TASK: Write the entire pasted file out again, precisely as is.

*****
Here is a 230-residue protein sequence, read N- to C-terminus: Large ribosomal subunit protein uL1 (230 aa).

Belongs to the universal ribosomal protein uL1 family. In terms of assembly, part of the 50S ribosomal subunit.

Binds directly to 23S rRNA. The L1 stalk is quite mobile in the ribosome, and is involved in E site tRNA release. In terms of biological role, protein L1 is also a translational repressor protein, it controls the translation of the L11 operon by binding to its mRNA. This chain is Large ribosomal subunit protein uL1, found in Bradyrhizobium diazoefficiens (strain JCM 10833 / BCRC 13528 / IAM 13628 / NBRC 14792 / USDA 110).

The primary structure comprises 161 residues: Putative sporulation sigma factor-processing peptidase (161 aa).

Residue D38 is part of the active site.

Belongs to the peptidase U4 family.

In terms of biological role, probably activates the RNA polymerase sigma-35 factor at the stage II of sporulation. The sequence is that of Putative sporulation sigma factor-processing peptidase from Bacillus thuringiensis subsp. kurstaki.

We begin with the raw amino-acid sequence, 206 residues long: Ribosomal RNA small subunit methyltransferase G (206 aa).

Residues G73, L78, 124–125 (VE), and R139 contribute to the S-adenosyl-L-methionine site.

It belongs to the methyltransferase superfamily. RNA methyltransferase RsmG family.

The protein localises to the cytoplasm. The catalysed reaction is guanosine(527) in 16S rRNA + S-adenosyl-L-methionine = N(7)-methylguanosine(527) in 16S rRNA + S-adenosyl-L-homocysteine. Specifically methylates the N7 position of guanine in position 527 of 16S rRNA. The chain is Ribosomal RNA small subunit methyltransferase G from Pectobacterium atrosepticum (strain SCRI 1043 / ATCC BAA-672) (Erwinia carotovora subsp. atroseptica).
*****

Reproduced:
Here is a 230-residue protein sequence, read N- to C-terminus: Large ribosomal subunit protein uL1 (230 aa).

Belongs to the universal ribosomal protein uL1 family. In terms of assembly, part of the 50S ribosomal subunit.

Binds directly to 23S rRNA. The L1 stalk is quite mobile in the ribosome, and is involved in E site tRNA release. In terms of biological role, protein L1 is also a translational repressor protein, it controls the translation of the L11 operon by binding to its mRNA. This chain is Large ribosomal subunit protein uL1, found in Bradyrhizobium diazoefficiens (strain JCM 10833 / BCRC 13528 / IAM 13628 / NBRC 14792 / USDA 110).

The primary structure comprises 161 residues: Putative sporulation sigma factor-processing peptidase (161 aa).

Residue D38 is part of the active site.

Belongs to the peptidase U4 family.

In terms of biological role, probably activates the RNA polymerase sigma-35 factor at the stage II of sporulation. The sequence is that of Putative sporulation sigma factor-processing peptidase from Bacillus thuringiensis subsp. kurstaki.

We begin with the raw amino-acid sequence, 206 residues long: Ribosomal RNA small subunit methyltransferase G (206 aa).

Residues G73, L78, 124–125 (VE), and R139 contribute to the S-adenosyl-L-methionine site.

It belongs to the methyltransferase superfamily. RNA methyltransferase RsmG family.

The protein localises to the cytoplasm. The catalysed reaction is guanosine(527) in 16S rRNA + S-adenosyl-L-methionine = N(7)-methylguanosine(527) in 16S rRNA + S-adenosyl-L-homocysteine. Specifically methylates the N7 position of guanine in position 527 of 16S rRNA. The chain is Ribosomal RNA small subunit methyltransferase G from Pectobacterium atrosepticum (strain SCRI 1043 / ATCC BAA-672) (Erwinia carotovora subsp. atroseptica).